February 5, 2002
Hives : Portsmouth Wedgwood Rooms
First off, let's get those criticisms out of the way. Hives' detractors - Starsailor fans, most of them - accuse them of being contrived. It's all too choreographed, apparently. They're a 'showband'. It's just a big hype. Style over content. Blah blah blah.
Most of these criticisms revolve around the name Randy Fitzsimmons. He's the guy who came up with the concept of Hives and wrote all their songs for them. This week, speculation's been rife about Fitzsimmons' true identity. Some people reckon it might be Bill Drummond, of KLF fame. More sensibly, others reckon he's just some mate of the band's. Hives themselves are saying nothing, except that Fitzsimmons currently resides in "Funk Rock City" . Chew on that.
The 400 lucky punters who witness tonight's show need no reassurances, for the simple reason that Hives are incredible. § Regardless of who writes their songs, there can be doubt that these guys mean every word they say. Sure, their performances are carefully choreographed, but then, all great rock'n'roll has its element of artifice. And Hives know a thing or two about great rock'n'roll.
Expectations are high tonight. It's the first night of a sold-out tour, 'Your New Favourite Band' has just clocked up its first gold disc, and the band's cherubic features have been everywhere this past week. To convince the doubters, it's clear that Hives will have to go the extra mile. They don't disappoint.
They look beautiful, for a start, clad in their classic stage uniform - the black shirts and trousers, with white shoes and ties. Having seized our attention with a blitzkrieg version of 'Declare: Guerre Nuclearie' (from second album 'Veni Vidi Vicious'), they hold it for every second of a fast and frantic 45 minute set. To be fair, all of the 13 songs they play tonight sound roughly the same - they're all ultra-basic, three-chord garage-punk anthems. But by the same token, they all hit their mark. In rock'n'roll, it really is best to keep things simple.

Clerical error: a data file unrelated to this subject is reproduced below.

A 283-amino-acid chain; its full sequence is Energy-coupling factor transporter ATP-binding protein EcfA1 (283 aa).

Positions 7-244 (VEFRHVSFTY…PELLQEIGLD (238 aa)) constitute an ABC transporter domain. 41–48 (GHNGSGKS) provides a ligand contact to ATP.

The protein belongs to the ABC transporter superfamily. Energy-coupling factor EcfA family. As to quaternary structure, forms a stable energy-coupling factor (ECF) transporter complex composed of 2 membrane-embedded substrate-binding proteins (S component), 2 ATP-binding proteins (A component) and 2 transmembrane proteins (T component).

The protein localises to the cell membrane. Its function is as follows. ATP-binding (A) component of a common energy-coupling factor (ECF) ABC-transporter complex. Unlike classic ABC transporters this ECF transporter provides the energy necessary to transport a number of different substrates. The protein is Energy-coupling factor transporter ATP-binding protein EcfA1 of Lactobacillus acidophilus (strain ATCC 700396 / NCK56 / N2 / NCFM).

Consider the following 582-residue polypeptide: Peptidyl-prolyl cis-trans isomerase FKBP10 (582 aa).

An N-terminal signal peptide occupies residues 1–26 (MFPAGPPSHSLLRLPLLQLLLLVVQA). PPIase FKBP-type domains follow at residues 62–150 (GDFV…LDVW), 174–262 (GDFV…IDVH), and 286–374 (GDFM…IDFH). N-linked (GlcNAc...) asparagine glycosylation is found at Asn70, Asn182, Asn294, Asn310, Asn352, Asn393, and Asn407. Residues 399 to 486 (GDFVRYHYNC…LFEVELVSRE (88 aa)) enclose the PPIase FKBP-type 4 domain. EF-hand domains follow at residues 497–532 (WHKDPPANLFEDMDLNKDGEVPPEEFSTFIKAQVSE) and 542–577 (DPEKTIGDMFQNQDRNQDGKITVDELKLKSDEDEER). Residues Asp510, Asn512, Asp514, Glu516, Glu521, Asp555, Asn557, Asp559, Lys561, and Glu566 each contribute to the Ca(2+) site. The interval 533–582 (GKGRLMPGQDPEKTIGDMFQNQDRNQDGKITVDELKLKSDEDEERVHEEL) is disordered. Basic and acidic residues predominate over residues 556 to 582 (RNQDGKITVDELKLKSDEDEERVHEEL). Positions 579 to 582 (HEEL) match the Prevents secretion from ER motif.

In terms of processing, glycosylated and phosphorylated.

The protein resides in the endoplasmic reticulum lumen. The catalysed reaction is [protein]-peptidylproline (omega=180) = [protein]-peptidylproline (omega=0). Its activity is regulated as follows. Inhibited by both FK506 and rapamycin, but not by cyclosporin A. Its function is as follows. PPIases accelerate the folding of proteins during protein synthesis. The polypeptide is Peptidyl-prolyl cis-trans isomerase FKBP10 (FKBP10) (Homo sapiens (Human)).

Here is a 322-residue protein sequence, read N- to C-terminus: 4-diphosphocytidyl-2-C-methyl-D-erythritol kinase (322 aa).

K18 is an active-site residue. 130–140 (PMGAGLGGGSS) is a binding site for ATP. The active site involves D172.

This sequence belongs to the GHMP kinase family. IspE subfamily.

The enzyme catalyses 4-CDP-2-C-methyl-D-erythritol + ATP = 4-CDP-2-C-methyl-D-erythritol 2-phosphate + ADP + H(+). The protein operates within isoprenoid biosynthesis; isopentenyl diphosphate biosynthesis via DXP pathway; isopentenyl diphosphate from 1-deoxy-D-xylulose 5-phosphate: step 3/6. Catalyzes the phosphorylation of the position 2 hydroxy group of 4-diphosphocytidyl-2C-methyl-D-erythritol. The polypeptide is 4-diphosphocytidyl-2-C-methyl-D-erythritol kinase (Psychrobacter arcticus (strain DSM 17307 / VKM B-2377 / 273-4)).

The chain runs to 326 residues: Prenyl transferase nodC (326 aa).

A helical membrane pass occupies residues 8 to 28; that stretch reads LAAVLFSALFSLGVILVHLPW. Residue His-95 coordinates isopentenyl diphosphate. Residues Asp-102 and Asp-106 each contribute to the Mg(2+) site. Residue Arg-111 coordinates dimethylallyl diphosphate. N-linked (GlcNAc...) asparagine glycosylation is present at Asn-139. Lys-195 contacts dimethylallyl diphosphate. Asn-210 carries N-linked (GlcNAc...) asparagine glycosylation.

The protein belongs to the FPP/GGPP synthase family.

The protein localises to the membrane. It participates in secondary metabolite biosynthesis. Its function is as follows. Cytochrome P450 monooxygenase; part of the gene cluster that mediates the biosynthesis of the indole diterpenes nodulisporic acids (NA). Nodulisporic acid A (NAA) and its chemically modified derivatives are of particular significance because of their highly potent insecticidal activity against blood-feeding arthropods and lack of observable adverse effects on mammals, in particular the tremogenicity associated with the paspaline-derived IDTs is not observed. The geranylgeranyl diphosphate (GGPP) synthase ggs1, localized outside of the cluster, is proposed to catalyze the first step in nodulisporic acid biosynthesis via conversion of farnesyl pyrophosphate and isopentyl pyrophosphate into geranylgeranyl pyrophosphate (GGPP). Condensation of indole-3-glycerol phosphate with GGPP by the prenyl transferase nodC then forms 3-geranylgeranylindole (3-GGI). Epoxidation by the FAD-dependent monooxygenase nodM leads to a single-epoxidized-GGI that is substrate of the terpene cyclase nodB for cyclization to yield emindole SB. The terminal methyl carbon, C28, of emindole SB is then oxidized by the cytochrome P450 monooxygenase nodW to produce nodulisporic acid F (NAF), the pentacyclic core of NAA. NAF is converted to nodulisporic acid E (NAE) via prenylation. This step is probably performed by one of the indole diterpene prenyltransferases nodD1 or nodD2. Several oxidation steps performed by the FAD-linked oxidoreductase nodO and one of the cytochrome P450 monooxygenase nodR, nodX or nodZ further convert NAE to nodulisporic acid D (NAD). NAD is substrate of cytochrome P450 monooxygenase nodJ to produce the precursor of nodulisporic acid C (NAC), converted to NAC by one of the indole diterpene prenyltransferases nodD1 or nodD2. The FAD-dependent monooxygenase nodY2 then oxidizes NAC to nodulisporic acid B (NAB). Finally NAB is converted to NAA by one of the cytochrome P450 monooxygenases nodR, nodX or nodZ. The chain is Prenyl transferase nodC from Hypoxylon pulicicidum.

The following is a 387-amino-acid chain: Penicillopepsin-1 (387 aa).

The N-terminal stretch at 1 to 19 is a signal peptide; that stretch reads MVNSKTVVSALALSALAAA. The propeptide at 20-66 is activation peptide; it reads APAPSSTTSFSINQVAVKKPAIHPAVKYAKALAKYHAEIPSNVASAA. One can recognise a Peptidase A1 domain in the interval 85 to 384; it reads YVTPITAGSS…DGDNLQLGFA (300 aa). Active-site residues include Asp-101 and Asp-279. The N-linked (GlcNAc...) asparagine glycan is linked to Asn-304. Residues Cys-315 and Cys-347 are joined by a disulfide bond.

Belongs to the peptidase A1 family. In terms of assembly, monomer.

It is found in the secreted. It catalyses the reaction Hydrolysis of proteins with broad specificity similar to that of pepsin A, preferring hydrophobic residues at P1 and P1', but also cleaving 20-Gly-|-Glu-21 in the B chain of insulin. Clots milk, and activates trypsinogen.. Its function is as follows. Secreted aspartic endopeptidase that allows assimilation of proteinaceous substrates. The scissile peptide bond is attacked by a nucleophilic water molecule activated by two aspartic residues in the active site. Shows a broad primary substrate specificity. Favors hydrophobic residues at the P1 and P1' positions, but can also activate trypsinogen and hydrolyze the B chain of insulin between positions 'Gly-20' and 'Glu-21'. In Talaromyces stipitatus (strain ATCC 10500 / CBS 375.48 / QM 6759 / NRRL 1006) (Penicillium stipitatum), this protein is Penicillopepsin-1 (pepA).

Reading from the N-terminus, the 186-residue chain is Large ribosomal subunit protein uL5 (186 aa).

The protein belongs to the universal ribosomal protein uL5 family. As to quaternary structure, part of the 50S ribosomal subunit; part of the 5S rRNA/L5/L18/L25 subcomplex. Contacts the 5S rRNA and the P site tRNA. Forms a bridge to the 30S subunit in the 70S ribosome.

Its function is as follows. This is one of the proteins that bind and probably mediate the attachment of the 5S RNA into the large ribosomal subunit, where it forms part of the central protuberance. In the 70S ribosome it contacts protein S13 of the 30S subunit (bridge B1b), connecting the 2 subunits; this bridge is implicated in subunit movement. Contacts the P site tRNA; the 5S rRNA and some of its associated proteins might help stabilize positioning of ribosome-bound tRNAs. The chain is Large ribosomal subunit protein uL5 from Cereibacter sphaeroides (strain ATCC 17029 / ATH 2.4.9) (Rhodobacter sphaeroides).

Adding to the entertainment is Howlin' Pelle's between-song banter, which seems carefully rehearsed, but is delivered with unswerving conviction. "We're providing a rock'n'roll education for all you uneducated English people," he sneers at one point, and the crowd actually cheers his slur. Later, as the gig builds to its climax, he asks us some questions: "Do you want us to play great music? Or do you want something more from Hives?" It's a perfect riposte to the naysayers.
Pelle's not the only star, though. His pouting brother - mercurial lead guitarist Nicholaus Arson - is a veritable fireball of intensity, cracking out the riffs with a zeal that would shame Angus Young. He also delivers the night's most memorable gesture. Having lead the charge through 'I Hate To Say I Told You So' - predictably awesome tonight - Arson kisses his plectrum and passes it to a fan in the first row. Which is about as cool as it gets.
Hives reckon they're pretty special, and pretty soon the whole world's gonna agree with them. Randy Fitzsimmons, take a bow.
To read all our reviews first - days before they appear online - check out NME magazine, on sale every Wednesday